What if Korea faces similar choiceBeing an Englishman, not writing about “Brexit” in my monthly column today would be a strange choice — as strange as a politician trying to lose an election by a narrow margin, or a football manager telling his main striker to take corners. But we’ve also had two weeks of constant commentary on “Brexit”, making it frustratingly hard to say anything original.
Here’s a thought experiment, set in the future. Imagine you are a young boy or girl. Your father works at a shipyard in Geoje Island, which ends up closing in the late 2010s. The government does nothing to stop it or cushion the blow, and you grow up in a once-rich community where nobody has a decent job any more, or any money. You cannot get a proper education, and in any case, the sense of failure and indignity felt by everyone around you makes you think it pointless even to try.
Ten years on, you leave school and find that the only jobs available to you are those that pay minimum wage — and will still pay minimum wage years later. You see your life laid out before you, and it doesn’t look good. One day you visit Seoul, you realize that people there have a lot more money than you, and look down upon you as well. They think you’re ignorant and lazy, and they laugh at your accent and the way you dress.
Korea signs up to an economic and (of sorts) political union with several other Asian countries. There is free trade and free movement — you can do business in Indonesia, buy an apartment in China, or go and live in Japan, just as easily as in Korea. Except you can’t, because you don’t have the money or language skills. At the same time, lots of hard-working people from Vietnam come to your hometown, highly willing to do your job for the same minimum wage. Those Vietnamese pay tax, some start businesses, and improve the local economy – but all you see is the immediate threat to your job.
The two main political parties like this Asian Union, as does the business community. They constantly tell you how great it is for economic growth and jobs — which never seem to come your way. Meanwhile in matters of general policy, the main right-wing party ignores you as before, and the main left-wing party starts filling up with elite people from SKY, who say progressive-sounding things but don’t actually know any working-class people. You get the feeling that they look down on you as well.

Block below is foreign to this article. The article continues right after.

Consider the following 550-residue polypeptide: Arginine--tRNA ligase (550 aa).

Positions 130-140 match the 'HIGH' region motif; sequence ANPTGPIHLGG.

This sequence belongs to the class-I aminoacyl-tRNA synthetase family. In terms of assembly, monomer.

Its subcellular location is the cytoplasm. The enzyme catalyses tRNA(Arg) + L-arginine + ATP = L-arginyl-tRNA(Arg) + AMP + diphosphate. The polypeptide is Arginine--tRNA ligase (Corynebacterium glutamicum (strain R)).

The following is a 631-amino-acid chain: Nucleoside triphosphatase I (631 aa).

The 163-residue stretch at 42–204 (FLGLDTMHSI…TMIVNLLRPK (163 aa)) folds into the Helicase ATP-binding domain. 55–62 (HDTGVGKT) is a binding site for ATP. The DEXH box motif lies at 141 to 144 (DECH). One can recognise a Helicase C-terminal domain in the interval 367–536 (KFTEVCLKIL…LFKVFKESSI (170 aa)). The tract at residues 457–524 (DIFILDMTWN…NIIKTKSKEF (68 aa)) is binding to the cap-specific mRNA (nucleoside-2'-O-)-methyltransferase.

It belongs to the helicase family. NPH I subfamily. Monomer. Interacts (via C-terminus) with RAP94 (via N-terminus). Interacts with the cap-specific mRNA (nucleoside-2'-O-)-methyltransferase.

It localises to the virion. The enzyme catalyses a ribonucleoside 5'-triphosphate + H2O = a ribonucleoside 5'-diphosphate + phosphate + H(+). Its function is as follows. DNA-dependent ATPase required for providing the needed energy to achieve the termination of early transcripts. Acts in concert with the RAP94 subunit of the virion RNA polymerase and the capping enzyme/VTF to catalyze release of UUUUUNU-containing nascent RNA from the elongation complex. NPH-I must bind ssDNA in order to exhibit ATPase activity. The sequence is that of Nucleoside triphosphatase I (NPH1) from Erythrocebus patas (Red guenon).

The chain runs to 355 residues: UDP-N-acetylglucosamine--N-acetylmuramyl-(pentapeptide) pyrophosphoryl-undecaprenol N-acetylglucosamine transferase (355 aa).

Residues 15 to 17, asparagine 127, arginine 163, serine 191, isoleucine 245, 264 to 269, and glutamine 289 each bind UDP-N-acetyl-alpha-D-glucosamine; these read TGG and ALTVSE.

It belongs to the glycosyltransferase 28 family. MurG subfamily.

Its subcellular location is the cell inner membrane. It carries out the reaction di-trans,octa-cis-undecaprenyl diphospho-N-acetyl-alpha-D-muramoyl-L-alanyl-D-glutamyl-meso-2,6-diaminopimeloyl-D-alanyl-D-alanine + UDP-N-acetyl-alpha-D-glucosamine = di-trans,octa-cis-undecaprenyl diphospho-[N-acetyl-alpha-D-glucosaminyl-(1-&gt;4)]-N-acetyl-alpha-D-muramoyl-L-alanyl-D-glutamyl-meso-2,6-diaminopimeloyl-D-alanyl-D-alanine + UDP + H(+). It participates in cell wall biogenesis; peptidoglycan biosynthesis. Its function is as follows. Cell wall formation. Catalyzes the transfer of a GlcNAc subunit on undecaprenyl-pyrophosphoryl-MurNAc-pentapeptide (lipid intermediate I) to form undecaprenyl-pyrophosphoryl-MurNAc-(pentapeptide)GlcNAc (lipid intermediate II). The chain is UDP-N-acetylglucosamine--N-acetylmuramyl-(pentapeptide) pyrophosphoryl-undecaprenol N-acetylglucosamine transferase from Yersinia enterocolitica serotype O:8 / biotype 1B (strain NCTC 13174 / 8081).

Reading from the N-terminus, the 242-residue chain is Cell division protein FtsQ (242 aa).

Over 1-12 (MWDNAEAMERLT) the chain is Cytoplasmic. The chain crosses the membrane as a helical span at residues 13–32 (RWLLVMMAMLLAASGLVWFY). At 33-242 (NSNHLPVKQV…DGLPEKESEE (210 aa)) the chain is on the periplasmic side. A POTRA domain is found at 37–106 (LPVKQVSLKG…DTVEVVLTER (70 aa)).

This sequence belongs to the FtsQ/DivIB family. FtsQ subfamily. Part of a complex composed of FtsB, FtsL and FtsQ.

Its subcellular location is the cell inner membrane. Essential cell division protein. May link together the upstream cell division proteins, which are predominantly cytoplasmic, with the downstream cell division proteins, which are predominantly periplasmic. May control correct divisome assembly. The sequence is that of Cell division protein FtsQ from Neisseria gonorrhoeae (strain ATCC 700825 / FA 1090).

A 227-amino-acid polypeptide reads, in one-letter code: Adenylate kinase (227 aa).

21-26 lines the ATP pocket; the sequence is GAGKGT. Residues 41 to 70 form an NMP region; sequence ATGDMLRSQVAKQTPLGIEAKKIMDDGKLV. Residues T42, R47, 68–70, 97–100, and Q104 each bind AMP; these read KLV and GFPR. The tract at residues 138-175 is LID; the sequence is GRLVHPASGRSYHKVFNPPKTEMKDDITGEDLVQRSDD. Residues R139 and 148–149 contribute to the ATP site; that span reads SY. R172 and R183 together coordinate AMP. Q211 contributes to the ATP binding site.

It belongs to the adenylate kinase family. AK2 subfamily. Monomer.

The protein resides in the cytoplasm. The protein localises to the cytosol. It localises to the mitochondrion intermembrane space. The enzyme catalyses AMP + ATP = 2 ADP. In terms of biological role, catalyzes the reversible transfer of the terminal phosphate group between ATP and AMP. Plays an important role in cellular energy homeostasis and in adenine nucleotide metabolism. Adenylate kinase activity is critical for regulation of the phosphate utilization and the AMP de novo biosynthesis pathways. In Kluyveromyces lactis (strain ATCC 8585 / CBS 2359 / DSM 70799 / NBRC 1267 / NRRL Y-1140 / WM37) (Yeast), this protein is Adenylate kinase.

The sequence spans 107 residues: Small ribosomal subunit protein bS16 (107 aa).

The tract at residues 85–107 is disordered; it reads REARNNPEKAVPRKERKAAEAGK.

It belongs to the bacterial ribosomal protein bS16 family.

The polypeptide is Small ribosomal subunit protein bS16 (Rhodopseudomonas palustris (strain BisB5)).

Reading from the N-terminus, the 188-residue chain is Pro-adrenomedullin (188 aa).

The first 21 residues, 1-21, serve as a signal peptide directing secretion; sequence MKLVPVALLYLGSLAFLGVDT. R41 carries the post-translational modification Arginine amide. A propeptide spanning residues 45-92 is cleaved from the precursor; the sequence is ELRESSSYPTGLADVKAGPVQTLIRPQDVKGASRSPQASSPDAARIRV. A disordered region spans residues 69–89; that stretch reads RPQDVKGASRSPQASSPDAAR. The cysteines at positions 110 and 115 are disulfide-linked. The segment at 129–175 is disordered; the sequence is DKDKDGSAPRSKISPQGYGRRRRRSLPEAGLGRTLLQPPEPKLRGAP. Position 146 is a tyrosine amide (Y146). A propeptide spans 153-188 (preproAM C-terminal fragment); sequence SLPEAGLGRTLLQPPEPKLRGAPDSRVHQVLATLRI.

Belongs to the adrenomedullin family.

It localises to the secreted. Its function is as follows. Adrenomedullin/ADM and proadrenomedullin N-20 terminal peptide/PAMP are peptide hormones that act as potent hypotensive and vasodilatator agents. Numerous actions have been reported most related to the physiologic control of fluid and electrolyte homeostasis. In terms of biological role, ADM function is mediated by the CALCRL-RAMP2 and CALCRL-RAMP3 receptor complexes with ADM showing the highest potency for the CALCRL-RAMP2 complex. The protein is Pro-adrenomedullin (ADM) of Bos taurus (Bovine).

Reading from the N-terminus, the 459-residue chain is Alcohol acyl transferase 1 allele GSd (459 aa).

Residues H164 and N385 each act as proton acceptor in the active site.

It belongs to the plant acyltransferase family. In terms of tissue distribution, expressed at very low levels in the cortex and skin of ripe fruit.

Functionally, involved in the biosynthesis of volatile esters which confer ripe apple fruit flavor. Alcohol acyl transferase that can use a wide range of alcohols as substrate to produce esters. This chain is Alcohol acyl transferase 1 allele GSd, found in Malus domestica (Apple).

Then one day, a plain-talking politician comes along and tells you that the Asian Union is the source of all your troubles. You admit you don’t know anything about politics — but this guy doesn’t sound like the others. You can imagine having a beer with him. Then the newspaper you read starts running articles full of lies about the Asian Union.
Both the politicians and the newspaper tell you you’re a “real Korean”, unlike those elitist, cosmopolitan Seoulites and the hundreds of thousands of newly-arrived foreign workers who build their apartments and serve them in shops. They tell you that those negative thoughts you have about foreigners aren’t racist, they are natural. For the first time in life, it seems like someone authoritative respects you and wants to represent your interests.
The government then offers you a vote on whether you want to stay in the Asian Union or not. What choice do you make?
In 2016 Britain, I’m fully in support of “stay.” I think the European Union has been unfairly scapegoated by a coalition of the jingoistic and the opportunistic. The EU is a somewhat flawed but valuable institution that offers diverse benefits: it supports human rights and anti-monopolism; protects us against the machinations of Vladimir Putin; gives us better cultural and business opportunities; enables us to stay relevant in a world where no European country is as important as it used to be; and, ties us so that we are less likely to fight each other. I want to be in the EU, and I think “Brexit” was won on lies. But if you think that voting for “Brexit” makes someone an idiot, you’re wrong.
Apparently liberal Rhyu Si-min thinks Britain is going to fail because of “Brexit”. He said Britain will collapse if it voted for “Brexit”. But in one way we’ve already failed, in allowing mass unemployment in former industrial heartlands and the resulting rise of an underclass. And though Korea will never be part of an Asian Union, there are already dark clouds gathering in places like Geoje Island. Will Korea’s politicians respond as Britain’s did?
*The author is co-founder and chief curator of Radish Fiction and author of ‘Korea: The Impossible Country’ and ‘North Korea Confidential’’. Twitter: @danielrtudor